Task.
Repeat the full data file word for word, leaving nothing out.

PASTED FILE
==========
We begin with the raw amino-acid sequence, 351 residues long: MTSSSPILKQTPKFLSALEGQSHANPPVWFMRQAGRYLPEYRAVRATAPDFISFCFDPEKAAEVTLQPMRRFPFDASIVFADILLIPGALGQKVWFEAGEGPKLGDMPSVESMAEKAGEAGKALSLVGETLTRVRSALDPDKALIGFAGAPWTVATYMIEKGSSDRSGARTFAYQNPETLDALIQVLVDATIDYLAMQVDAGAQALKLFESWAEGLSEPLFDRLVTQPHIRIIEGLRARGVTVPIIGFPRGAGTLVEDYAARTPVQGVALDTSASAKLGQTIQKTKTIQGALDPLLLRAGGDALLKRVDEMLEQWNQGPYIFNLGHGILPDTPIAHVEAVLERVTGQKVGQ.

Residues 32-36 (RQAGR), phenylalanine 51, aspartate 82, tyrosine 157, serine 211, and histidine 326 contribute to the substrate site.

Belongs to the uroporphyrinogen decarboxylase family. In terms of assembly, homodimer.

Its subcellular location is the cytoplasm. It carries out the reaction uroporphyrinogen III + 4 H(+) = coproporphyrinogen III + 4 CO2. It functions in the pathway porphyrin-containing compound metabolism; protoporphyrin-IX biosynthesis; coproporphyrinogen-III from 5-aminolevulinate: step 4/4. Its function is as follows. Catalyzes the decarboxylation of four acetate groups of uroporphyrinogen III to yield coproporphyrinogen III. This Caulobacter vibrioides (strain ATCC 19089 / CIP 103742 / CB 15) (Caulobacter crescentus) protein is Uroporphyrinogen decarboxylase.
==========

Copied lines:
We begin with the raw amino-acid sequence, 351 residues long: MTSSSPILKQTPKFLSALEGQSHANPPVWFMRQAGRYLPEYRAVRATAPDFISFCFDPEKAAEVTLQPMRRFPFDASIVFADILLIPGALGQKVWFEAGEGPKLGDMPSVESMAEKAGEAGKALSLVGETLTRVRSALDPDKALIGFAGAPWTVATYMIEKGSSDRSGARTFAYQNPETLDALIQVLVDATIDYLAMQVDAGAQALKLFESWAEGLSEPLFDRLVTQPHIRIIEGLRARGVTVPIIGFPRGAGTLVEDYAARTPVQGVALDTSASAKLGQTIQKTKTIQGALDPLLLRAGGDALLKRVDEMLEQWNQGPYIFNLGHGILPDTPIAHVEAVLERVTGQKVGQ.

Residues 32-36 (RQAGR), phenylalanine 51, aspartate 82, tyrosine 157, serine 211, and histidine 326 contribute to the substrate site.

Belongs to the uroporphyrinogen decarboxylase family. In terms of assembly, homodimer.

Its subcellular location is the cytoplasm. It carries out the reaction uroporphyrinogen III + 4 H(+) = coproporphyrinogen III + 4 CO2. It functions in the pathway porphyrin-containing compound metabolism; protoporphyrin-IX biosynthesis; coproporphyrinogen-III from 5-aminolevulinate: step 4/4. Its function is as follows. Catalyzes the decarboxylation of four acetate groups of uroporphyrinogen III to yield coproporphyrinogen III. This Caulobacter vibrioides (strain ATCC 19089 / CIP 103742 / CB 15) (Caulobacter crescentus) protein is Uroporphyrinogen decarboxylase.